Written by Michael Givant Friday, 11 June 2010 00:00
I find watching spring rain to be soothing, mood enhancing and something in which I can lose myself. Last June, however, the total amount of rain that fell was 10.06 inches, more than twice the average for the month. The constant rain took an emotional toll on people, which a New York Times article referred to as “rain rage.” However, for much of the month I saw the rain as something that created theater in non-theatrical settings.
On a Saturday morning while turning on the TV for the rain report, my wife and I accidentally come across the U.S. Open being played in the rain at nearby Bethpage State Park. We don’t know a thing about golf except that it’s a game played with a little white ball that grown men try to gently roll into a small hole after blasting it a few hundred yards with a metal stick onto a well-mowed grass surface called a green. We’ve both heard of Tiger Woods and are familiar with Phil Mickelson’s name, but that’s about it. That the game is being played in drizzle doesn’t draw my empathy as birders face the same elements, without caddies to haul their equipment or hold umbrellas.
The metal sticks have names like three iron, driver and wedge but all look the same to me. I perk up when the terminology turns avian. When an announcer refers to a “birdie” I wonder where the birdies are? At the mention of an “eagle” I’m genuinely surprised. What bird of prey with any sense of self-preservation would be flying around while hard little white balls are being launched higher than treetops? “Bogey?” Why are they mentioning the Hollywood icon who starred in the 1941 classic The Maltese Falcon? But soon we both become intrigued because the game is literally being played in the shadow of rain clouds, as well as uncertainty about when the tournament will end. This is drama.
What initially gets me is that the conditions outside my window are the same as those perhaps 10 miles away at Bethpage. The trees really catch my eye. These look exactly like the same ones that I see while scanning for arriving spring migrant birds. The ”rough,” as overgrown grass is called, makes me wonder. These guys just step into it, whereas birders would be concerned about ticks. It isn’t just that the game is played in the elements, just as birding is done, that gains my admiration. It is the minimalist nature of a sport played over long distances, attempting to sink the most balls with the fewest strokes. By the time the round is over, I’m a fan of the people who play the game and those who came to trudge, stand and watch, some in raingear and boots, just like birders.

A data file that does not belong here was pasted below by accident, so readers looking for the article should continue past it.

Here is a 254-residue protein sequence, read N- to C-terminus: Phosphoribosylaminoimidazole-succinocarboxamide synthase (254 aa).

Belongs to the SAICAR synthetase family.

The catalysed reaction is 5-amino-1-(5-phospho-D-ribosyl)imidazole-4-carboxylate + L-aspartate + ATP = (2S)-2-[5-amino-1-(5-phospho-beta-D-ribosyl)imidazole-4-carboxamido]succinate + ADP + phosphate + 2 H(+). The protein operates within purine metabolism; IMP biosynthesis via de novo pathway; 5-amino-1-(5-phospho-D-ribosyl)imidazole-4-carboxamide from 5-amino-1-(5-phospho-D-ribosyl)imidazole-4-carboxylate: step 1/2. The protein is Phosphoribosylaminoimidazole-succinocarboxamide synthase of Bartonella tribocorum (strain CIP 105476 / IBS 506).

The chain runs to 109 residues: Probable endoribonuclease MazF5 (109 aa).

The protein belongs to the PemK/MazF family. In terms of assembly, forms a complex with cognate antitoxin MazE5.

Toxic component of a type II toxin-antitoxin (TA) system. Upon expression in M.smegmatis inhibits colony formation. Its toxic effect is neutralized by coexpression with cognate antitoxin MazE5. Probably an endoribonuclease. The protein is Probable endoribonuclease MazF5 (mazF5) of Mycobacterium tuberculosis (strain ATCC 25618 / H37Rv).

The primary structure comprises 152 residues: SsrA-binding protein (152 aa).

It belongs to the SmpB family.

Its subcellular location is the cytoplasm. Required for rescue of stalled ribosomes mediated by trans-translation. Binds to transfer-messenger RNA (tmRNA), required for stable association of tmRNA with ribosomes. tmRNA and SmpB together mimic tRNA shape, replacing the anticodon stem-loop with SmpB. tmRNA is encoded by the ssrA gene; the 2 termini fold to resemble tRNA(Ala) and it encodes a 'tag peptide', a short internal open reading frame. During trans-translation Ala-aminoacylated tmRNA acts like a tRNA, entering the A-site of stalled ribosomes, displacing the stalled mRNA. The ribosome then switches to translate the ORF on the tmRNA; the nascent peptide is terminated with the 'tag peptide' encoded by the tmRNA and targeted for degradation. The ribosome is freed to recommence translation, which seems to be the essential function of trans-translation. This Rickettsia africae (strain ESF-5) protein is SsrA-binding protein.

My wife and I sit with friends upstairs in a Roslyn restaurant, which faces a large pond. It’s early evening after a movie and tables are filling with families celebrating graduations, a reminder that June used to be known for graduations and weddings, not daily downpours. Outside, tall trees thick with leaves sway in the wind. The leaves turn pale as they are bent in one direction and become dark as they bend in another. The lake’s surfacing is wind-whipped except for a small smooth area. Is that the water’s surface?
Off to the north, impending rain is arriving on dark, ominous looking clouds, the edges of which are almost black. Canada geese fly from the pond with urgency. A lone gull patrols the sky above the pond. For what? The rain comes hard as drops rise up from the surface of the black roof just outside the window. In the water there’s a large oval mound of unmoving white feathers. If we could see below the rain pelted surface, there would be a long tubular neck attached to that mass with a face that has a prominent orange bill. A mute swan is dining on aquatic plants, and it didn’t need a reservation.
Occasional long, thin branches of bright lightning flash across the sky, assaulting one’s eyes. Some mallards fly in groups of two or five. The mute swan’s head is up, being peppered with raindrops as our food arrives. Maybe it likes the rain? Maybe it tolerates the rain? Maybe it’s eying our turkey burgers? Our window seats for the downpour have made us momentarily forget our hunger. As we eat and wait for the rain to pass, I keep an eye on the pond. The best show in town is still playing.
A mile from home, I feel the first drops. Not to worry, I think, Channel 61, “Know Before You Go,” said it would rain this afternoon and it’s still morning. I find that reassuring. However, no one seems to have told the small brown birds that are hi-tailing it. They always seem to know when rain is coming. At worst I tell myself there’ll be a fine mist or light drizzle for the last mile. On Woodbury Road, Meyers Farm Stand and field look idyllic under darkening skies. The rain gets heavier, wetting the street, however under the canopy of trees where I’m walking, the sidewalk is bone dry.
Going up a hill, the covering isn’t as good, but I’m still relatively dry. At the top of the hill, less than a quarter-mile from home I run out of trees and luck at the same time. Drops come down so hard that they bounce back up. A lone robin stands near some cars looking shocked. Maybe it also believed the forecast. Once home, I watch as the heavens open up. Perhaps someone, cozy and dry, may be looking at the street beginning to flood and think it’s theater. At the moment I’m just wet.